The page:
Twenty years ago as I preached on a Sunday evening, I began a journey of biblical discovery that would profoundly impact my relationships with other believers.
I came to Christ at the age of fifteen and I was deeply influenced by church folks. It puzzled me that the Bible had very specific directives regarding our behavior towards each other as members of the “body of Christ.” The way I read the Bible, everything was done within community and because of community.
The Gospels were written to the Church (the community of God’s people), the Epistles were written to the Church. And both were written to provide instruction of how to do things together. No solos, no rugged individualism – together.
As a new believer, I was shocked when I discovered that church folks struggled to act out these Biblical behaviors.
First of all, one weekly morning together is not nearly enough time for believers to work out these behaviors – even with the second hour of Sunday School.
Second, I do not ever remember being taught how to treat each other. I thought we were just supposed to love and try not to gossip. Most of the teaching I heard was geared toward personal growth, holiness and finding your place to serve.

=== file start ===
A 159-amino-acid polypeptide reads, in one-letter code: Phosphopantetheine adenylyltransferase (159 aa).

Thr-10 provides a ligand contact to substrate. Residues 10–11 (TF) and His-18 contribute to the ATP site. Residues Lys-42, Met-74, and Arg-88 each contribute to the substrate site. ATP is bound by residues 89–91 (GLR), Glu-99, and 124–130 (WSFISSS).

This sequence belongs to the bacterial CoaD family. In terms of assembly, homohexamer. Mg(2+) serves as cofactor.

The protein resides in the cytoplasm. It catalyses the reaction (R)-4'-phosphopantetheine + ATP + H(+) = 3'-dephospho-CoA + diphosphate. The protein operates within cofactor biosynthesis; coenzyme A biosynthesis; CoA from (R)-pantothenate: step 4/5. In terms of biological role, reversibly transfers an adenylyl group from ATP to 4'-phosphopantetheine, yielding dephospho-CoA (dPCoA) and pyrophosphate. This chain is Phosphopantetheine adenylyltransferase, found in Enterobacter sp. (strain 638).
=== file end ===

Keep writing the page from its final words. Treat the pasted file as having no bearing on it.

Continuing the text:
However, if the Biblical instructions were given in community and expected to be practiced in community then why weren’t we seeing more evidence or hearing more stories of these behaviors being successful in community?
So that Sunday night, twenty years ago, I spoke on the New Testament “One Another’s.” Originally I found twenty-one of them, but since then I found a couple more. My opening line that night was, “Tonight my message only has twenty-one points!” Though we flew through each point, I never forgot the impact of those words.
The apostle John mentions LOVE ONE ANOTHER more than any other author. Three times in two verses in the book of John and six times in six verses in his epistles.
Eight times he says “LOVE ONE ANOTHER.” You would think that John was trying to get a message across. Jesus said in John 13:35, people will be able to tell you are His disciples just because of your love for each another.
Of course, people never watch how you act. You live in a totally isolated world where no own notices you.
For sure they don’t watch how you treat your kids, your wife, your husband, your friends, your boss.
And people NEVER notice how you speak of other Christians.
I believe we all know better than that.
So, I have brought the “one another’s” back and written a little thought and a prayer with each one.
Now it’s a twenty-three week devotional. I would have made it twenty-three days, but a day is just not long enough to grasp the depth of each word and apply it in our lives.
So for the next twenty-three weeks, be open to hearing what God’s word has for you and for others around you! Even if the word of the week seems difficult, I encourage you to try it. God will give opportunities to practice. All you have to do is act on the opportunity and watch what happens.